iFixit: Teardown of Galaxy S10e, S10 and S10+ reveals uneasy repairability


iFixit: Teardown of Galaxy S10e, S10 and S10+ reveals uneasy repairability

Samsung Galaxy S10 series has come forth with lots of new features and beautiful design, but It's time to explore the real hardware that empowers these new technologies inside all three of the Galaxy S10 devices and requires a teardown process.

The teardown that we're looking today is coming from iFixit, and the guys behind this mission have disassembled every piece of this new device to found out what's in there and come up with the following report.

Before we dive into the highlights, let's look at the total repairability score that Galaxy S10 devices received is 3 out of 10 which makes it very difficult to repair.

The displays of these devices are placed with adhesive and from inside there's the new Ultrasonic fingerprint scanner that's strictly intact with the screen. While the touch controller IC of Galaxy S10e is same as S9. The displays are backed by layers of copper and graphite to dissipate the heat generated by other components.

Also, the replacement of displays pretty nifty but the replacement will be pricey and difficult.

The 128GB version uses Toshiba's UFS NAND flash while 512GB and 1TB drives are Samsung's own eUFS NAND Flash. Apart from storage chips, there are RAM and SoC placed along with audio codec and RF fusion modules.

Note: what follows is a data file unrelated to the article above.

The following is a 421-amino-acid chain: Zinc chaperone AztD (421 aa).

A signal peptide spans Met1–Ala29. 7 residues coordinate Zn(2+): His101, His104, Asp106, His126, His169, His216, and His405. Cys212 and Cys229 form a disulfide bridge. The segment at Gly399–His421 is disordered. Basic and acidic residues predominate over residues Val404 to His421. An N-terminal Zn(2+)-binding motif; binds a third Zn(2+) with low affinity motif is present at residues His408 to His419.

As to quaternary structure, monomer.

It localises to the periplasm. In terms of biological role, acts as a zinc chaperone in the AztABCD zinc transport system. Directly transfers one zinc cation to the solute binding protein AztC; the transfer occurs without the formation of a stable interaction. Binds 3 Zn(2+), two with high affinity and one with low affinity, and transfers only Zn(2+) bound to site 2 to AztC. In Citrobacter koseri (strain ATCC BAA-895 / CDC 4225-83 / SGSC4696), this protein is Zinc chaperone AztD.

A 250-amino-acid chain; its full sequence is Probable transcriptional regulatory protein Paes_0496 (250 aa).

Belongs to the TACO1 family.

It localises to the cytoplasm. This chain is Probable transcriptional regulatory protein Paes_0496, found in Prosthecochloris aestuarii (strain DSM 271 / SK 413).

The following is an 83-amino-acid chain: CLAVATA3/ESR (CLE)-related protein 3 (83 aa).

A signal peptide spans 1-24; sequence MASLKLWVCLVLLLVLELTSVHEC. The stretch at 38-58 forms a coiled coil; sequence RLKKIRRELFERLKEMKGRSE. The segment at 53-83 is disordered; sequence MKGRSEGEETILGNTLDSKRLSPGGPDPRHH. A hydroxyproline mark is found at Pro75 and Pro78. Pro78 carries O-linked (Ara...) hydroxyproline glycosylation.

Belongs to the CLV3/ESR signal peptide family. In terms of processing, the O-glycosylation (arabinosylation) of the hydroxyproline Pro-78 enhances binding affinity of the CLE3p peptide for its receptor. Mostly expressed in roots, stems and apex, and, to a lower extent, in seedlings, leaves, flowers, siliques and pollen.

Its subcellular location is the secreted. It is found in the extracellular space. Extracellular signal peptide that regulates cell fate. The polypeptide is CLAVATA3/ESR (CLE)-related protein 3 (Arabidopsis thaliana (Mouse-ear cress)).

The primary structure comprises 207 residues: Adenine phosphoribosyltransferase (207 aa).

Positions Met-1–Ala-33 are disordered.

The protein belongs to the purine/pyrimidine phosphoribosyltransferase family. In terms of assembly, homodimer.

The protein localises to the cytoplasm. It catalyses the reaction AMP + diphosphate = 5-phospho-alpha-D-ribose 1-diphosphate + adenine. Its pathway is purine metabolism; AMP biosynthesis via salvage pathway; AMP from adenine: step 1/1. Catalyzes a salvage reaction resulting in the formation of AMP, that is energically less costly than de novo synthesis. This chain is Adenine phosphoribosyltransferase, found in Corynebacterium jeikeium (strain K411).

The motherboard contains a massive heat pipe that's similar to Note 9's pipe and works to cool off the thermal stress on the internal parts of the devices.

Batteries are heavily glued and not easily replaceable, while wireless charing of other devices from these phones make a lot of heat and may not be good for long-term battery usage.

The teardown expert shared some final thoughts on this dismantling below.

  1. A single Phillips driver takes care of all the screws
  2. Many components are modular and can be replaced independently-but the charging port is now soldered to the main board.
  3. Battery replacement is possible, but still unnecessarily difficult.
  4. Glued-down glass both front and back means a greater risk of breakage and makes repairs to start.
  5. Screen repairs require a lot of dissembly while battling tough adhesive.